The world is full of golf holes that offer obvious strategic benefits to the long hitter. I much prefer holes that possess an inscrutable quality, where the degree of difficulty—and the decision to lay back or bomb it—ebbs and flows based on a swirl of factors: the player’s skill, daily wind and turf conditions, and the approach to the green.
A prime example—and personal favorite—is the thrilling 10th at Shinnecock Hills, one of the most challenging holes on an immensely difficult course. The 440-yard par-4 unfolds on the property’s most heaving contours, and offers compelling and competing options to the green. When standing on the tee, within the shadow of Shinny’s iconic Sanford White clubhouse, only a portion of the fairway is visible, in a saddle between fescue-covered mounds.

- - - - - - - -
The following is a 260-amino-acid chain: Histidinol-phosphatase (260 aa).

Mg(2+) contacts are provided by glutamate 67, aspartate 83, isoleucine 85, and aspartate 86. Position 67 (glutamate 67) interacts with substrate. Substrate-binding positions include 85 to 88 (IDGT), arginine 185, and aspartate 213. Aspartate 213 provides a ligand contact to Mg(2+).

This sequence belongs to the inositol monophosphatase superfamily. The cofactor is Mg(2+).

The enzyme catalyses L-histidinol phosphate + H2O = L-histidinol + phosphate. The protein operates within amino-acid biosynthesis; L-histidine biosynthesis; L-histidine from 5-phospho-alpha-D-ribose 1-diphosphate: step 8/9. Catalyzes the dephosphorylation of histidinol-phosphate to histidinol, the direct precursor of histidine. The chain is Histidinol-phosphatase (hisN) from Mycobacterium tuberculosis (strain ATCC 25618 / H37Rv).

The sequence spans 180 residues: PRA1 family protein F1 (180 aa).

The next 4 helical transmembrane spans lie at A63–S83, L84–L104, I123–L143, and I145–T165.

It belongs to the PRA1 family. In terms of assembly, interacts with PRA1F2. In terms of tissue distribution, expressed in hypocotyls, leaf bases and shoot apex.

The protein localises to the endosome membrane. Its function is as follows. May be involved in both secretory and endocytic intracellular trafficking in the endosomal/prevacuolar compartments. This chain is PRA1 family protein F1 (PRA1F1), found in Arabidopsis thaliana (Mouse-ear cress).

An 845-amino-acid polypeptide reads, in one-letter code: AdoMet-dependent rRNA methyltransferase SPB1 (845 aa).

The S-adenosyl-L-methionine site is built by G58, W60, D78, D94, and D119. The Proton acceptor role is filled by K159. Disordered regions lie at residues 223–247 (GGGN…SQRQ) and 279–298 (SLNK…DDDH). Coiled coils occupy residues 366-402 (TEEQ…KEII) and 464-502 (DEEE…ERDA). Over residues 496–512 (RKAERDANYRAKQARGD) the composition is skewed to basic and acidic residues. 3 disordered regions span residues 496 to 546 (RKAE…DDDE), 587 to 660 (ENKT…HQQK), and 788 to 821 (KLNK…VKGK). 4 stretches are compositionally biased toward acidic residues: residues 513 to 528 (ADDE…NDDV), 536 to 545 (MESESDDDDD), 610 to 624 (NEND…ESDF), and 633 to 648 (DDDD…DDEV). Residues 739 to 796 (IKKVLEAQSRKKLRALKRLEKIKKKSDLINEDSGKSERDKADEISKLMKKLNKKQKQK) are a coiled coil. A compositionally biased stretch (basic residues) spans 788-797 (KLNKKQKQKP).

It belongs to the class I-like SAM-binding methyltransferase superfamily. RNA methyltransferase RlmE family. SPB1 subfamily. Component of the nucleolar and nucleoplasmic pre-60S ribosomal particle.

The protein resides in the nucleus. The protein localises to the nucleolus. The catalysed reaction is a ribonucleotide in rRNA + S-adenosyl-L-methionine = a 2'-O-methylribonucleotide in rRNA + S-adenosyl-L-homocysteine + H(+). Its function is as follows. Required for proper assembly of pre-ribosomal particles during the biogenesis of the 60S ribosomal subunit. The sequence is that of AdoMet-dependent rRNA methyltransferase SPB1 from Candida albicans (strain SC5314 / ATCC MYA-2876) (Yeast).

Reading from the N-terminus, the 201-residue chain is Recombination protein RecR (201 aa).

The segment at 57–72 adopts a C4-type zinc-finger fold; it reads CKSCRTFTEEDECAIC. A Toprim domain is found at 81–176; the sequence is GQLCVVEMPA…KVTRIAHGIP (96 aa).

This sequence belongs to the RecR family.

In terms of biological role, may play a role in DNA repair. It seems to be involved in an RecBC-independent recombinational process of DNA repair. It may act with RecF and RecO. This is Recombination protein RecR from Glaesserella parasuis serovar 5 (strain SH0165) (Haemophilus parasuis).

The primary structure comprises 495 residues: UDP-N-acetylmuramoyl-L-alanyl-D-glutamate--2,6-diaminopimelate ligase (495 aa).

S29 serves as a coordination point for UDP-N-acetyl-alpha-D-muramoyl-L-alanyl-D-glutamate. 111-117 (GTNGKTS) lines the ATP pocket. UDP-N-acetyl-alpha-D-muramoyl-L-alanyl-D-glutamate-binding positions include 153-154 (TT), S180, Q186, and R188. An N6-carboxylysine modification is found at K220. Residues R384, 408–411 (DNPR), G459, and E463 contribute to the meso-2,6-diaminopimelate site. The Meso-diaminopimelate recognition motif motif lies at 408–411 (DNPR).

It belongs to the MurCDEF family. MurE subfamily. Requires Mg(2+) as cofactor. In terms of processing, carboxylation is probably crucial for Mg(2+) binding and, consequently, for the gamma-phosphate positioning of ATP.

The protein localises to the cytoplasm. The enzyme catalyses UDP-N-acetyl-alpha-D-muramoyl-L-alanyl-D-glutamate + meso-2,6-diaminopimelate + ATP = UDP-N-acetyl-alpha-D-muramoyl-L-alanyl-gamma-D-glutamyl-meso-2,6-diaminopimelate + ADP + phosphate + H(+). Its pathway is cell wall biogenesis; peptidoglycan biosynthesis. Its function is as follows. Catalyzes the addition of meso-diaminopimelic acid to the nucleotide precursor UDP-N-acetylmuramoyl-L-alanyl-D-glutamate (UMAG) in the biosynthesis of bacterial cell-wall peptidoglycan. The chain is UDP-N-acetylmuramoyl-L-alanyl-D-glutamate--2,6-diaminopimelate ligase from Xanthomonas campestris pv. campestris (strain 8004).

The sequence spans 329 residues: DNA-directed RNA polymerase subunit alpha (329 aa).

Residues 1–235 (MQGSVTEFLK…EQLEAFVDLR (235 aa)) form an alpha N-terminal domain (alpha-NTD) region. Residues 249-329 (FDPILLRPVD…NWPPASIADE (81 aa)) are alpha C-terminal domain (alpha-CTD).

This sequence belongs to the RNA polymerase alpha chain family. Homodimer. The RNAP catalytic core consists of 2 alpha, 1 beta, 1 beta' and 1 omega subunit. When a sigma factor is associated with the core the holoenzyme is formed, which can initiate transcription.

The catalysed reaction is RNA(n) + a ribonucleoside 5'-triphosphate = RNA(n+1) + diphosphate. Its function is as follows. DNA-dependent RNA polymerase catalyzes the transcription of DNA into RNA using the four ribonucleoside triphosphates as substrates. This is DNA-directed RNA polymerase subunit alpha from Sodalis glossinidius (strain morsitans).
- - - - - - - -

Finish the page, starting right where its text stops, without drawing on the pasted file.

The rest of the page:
About 250 yards out, the fairway drops dramatically, propelling tee balls into a speed slot worth an extra 70 yards. Fresh off a mid-round, clubhouse cocktail, most people’s first instinct is to hit driver and let the ball trundle to the bottom, leaving an approach of 130–150 yards. But it’s a persnickety uphill shot to a shallow green, where it’s as calamitous to end up short (or spin it off the false front) as it is to send the ball over the green.
After repeat wreckage, a savvy player will consider the alternative route, which is to lay back off the tee for a much longer (180–200 yards) albeit downhill approach. It’s by no means an easy shot, but the challenges of the 10th will be the same for everyone in your group, and many times a double-bogey 6 can tie or win this hole in match play. Certainly, whichever route you take, it’ll be a rollicking ride.